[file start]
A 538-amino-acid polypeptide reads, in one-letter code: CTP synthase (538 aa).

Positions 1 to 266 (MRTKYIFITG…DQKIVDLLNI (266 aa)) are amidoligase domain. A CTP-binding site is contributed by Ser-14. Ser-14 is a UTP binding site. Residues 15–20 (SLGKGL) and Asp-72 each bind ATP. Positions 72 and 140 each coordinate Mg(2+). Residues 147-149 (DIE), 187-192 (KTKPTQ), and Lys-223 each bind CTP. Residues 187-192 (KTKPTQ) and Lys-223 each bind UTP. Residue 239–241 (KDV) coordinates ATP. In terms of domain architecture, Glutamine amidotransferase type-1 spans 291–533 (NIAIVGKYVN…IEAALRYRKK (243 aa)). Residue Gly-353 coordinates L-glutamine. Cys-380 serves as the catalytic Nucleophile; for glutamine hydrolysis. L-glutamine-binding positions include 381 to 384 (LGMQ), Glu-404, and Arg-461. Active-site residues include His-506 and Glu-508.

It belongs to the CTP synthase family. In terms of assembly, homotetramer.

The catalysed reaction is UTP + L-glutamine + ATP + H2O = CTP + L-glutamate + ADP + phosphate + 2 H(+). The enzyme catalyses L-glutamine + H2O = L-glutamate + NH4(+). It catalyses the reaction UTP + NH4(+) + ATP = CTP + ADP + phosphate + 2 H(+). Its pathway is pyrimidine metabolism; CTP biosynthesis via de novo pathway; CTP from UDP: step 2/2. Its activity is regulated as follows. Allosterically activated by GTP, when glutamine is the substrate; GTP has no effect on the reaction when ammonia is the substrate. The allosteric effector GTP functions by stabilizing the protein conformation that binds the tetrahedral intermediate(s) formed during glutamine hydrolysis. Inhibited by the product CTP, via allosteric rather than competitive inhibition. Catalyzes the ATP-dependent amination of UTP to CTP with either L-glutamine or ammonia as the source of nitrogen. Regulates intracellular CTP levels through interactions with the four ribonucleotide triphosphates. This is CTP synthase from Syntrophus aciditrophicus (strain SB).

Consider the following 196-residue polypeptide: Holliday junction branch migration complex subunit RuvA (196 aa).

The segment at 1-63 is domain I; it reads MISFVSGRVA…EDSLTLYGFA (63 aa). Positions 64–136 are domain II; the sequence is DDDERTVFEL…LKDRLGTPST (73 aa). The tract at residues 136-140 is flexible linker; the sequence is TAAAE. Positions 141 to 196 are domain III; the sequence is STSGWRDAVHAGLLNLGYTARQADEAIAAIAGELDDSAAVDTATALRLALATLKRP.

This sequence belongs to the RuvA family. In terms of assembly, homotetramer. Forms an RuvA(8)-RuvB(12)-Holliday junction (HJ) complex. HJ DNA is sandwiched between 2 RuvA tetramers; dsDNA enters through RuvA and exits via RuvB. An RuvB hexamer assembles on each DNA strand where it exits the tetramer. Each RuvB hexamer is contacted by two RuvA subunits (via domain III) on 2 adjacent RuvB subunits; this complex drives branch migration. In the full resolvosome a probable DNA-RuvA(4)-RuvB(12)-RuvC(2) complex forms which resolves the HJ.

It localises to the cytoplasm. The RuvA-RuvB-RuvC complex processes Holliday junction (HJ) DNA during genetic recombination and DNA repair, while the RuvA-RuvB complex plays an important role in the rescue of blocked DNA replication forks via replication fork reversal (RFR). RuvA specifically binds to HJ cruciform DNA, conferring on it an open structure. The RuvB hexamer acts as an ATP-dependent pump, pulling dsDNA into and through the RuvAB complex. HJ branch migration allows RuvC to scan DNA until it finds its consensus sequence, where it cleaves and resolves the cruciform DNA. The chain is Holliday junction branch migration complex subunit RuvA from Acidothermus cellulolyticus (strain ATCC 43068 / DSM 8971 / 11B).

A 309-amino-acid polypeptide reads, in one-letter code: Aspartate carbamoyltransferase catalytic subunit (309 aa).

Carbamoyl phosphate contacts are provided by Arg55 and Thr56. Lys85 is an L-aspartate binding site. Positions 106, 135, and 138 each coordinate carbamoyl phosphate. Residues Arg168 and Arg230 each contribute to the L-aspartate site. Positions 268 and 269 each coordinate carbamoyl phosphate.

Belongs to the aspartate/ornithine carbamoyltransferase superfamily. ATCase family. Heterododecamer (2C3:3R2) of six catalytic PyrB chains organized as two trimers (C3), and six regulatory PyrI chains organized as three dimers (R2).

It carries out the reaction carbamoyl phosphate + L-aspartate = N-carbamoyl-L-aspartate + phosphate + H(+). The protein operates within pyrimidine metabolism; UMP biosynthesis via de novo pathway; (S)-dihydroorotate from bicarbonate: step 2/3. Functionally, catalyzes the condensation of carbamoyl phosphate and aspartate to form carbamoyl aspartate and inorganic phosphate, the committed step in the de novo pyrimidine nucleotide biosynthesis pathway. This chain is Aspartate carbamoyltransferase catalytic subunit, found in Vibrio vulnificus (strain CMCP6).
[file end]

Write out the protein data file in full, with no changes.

A 538-amino-acid polypeptide reads, in one-letter code: CTP synthase (538 aa).

Positions 1 to 266 (MRTKYIFITG…DQKIVDLLNI (266 aa)) are amidoligase domain. A CTP-binding site is contributed by Ser-14. Ser-14 is a UTP binding site. Residues 15–20 (SLGKGL) and Asp-72 each bind ATP. Positions 72 and 140 each coordinate Mg(2+). Residues 147-149 (DIE), 187-192 (KTKPTQ), and Lys-223 each bind CTP. Residues 187-192 (KTKPTQ) and Lys-223 each bind UTP. Residue 239–241 (KDV) coordinates ATP. In terms of domain architecture, Glutamine amidotransferase type-1 spans 291–533 (NIAIVGKYVN…IEAALRYRKK (243 aa)). Residue Gly-353 coordinates L-glutamine. Cys-380 serves as the catalytic Nucleophile; for glutamine hydrolysis. L-glutamine-binding positions include 381 to 384 (LGMQ), Glu-404, and Arg-461. Active-site residues include His-506 and Glu-508.

It belongs to the CTP synthase family. In terms of assembly, homotetramer.

The catalysed reaction is UTP + L-glutamine + ATP + H2O = CTP + L-glutamate + ADP + phosphate + 2 H(+). The enzyme catalyses L-glutamine + H2O = L-glutamate + NH4(+). It catalyses the reaction UTP + NH4(+) + ATP = CTP + ADP + phosphate + 2 H(+). Its pathway is pyrimidine metabolism; CTP biosynthesis via de novo pathway; CTP from UDP: step 2/2. Its activity is regulated as follows. Allosterically activated by GTP, when glutamine is the substrate; GTP has no effect on the reaction when ammonia is the substrate. The allosteric effector GTP functions by stabilizing the protein conformation that binds the tetrahedral intermediate(s) formed during glutamine hydrolysis. Inhibited by the product CTP, via allosteric rather than competitive inhibition. Catalyzes the ATP-dependent amination of UTP to CTP with either L-glutamine or ammonia as the source of nitrogen. Regulates intracellular CTP levels through interactions with the four ribonucleotide triphosphates. This is CTP synthase from Syntrophus aciditrophicus (strain SB).

Consider the following 196-residue polypeptide: Holliday junction branch migration complex subunit RuvA (196 aa).

The segment at 1-63 is domain I; it reads MISFVSGRVA…EDSLTLYGFA (63 aa). Positions 64–136 are domain II; the sequence is DDDERTVFEL…LKDRLGTPST (73 aa). The tract at residues 136-140 is flexible linker; the sequence is TAAAE. Positions 141 to 196 are domain III; the sequence is STSGWRDAVHAGLLNLGYTARQADEAIAAIAGELDDSAAVDTATALRLALATLKRP.

This sequence belongs to the RuvA family. In terms of assembly, homotetramer. Forms an RuvA(8)-RuvB(12)-Holliday junction (HJ) complex. HJ DNA is sandwiched between 2 RuvA tetramers; dsDNA enters through RuvA and exits via RuvB. An RuvB hexamer assembles on each DNA strand where it exits the tetramer. Each RuvB hexamer is contacted by two RuvA subunits (via domain III) on 2 adjacent RuvB subunits; this complex drives branch migration. In the full resolvosome a probable DNA-RuvA(4)-RuvB(12)-RuvC(2) complex forms which resolves the HJ.

It localises to the cytoplasm. The RuvA-RuvB-RuvC complex processes Holliday junction (HJ) DNA during genetic recombination and DNA repair, while the RuvA-RuvB complex plays an important role in the rescue of blocked DNA replication forks via replication fork reversal (RFR). RuvA specifically binds to HJ cruciform DNA, conferring on it an open structure. The RuvB hexamer acts as an ATP-dependent pump, pulling dsDNA into and through the RuvAB complex. HJ branch migration allows RuvC to scan DNA until it finds its consensus sequence, where it cleaves and resolves the cruciform DNA. The chain is Holliday junction branch migration complex subunit RuvA from Acidothermus cellulolyticus (strain ATCC 43068 / DSM 8971 / 11B).

A 309-amino-acid polypeptide reads, in one-letter code: Aspartate carbamoyltransferase catalytic subunit (309 aa).

Carbamoyl phosphate contacts are provided by Arg55 and Thr56. Lys85 is an L-aspartate binding site. Positions 106, 135, and 138 each coordinate carbamoyl phosphate. Residues Arg168 and Arg230 each contribute to the L-aspartate site. Positions 268 and 269 each coordinate carbamoyl phosphate.

Belongs to the aspartate/ornithine carbamoyltransferase superfamily. ATCase family. Heterododecamer (2C3:3R2) of six catalytic PyrB chains organized as two trimers (C3), and six regulatory PyrI chains organized as three dimers (R2).

It carries out the reaction carbamoyl phosphate + L-aspartate = N-carbamoyl-L-aspartate + phosphate + H(+). The protein operates within pyrimidine metabolism; UMP biosynthesis via de novo pathway; (S)-dihydroorotate from bicarbonate: step 2/3. Functionally, catalyzes the condensation of carbamoyl phosphate and aspartate to form carbamoyl aspartate and inorganic phosphate, the committed step in the de novo pyrimidine nucleotide biosynthesis pathway. This chain is Aspartate carbamoyltransferase catalytic subunit, found in Vibrio vulnificus (strain CMCP6).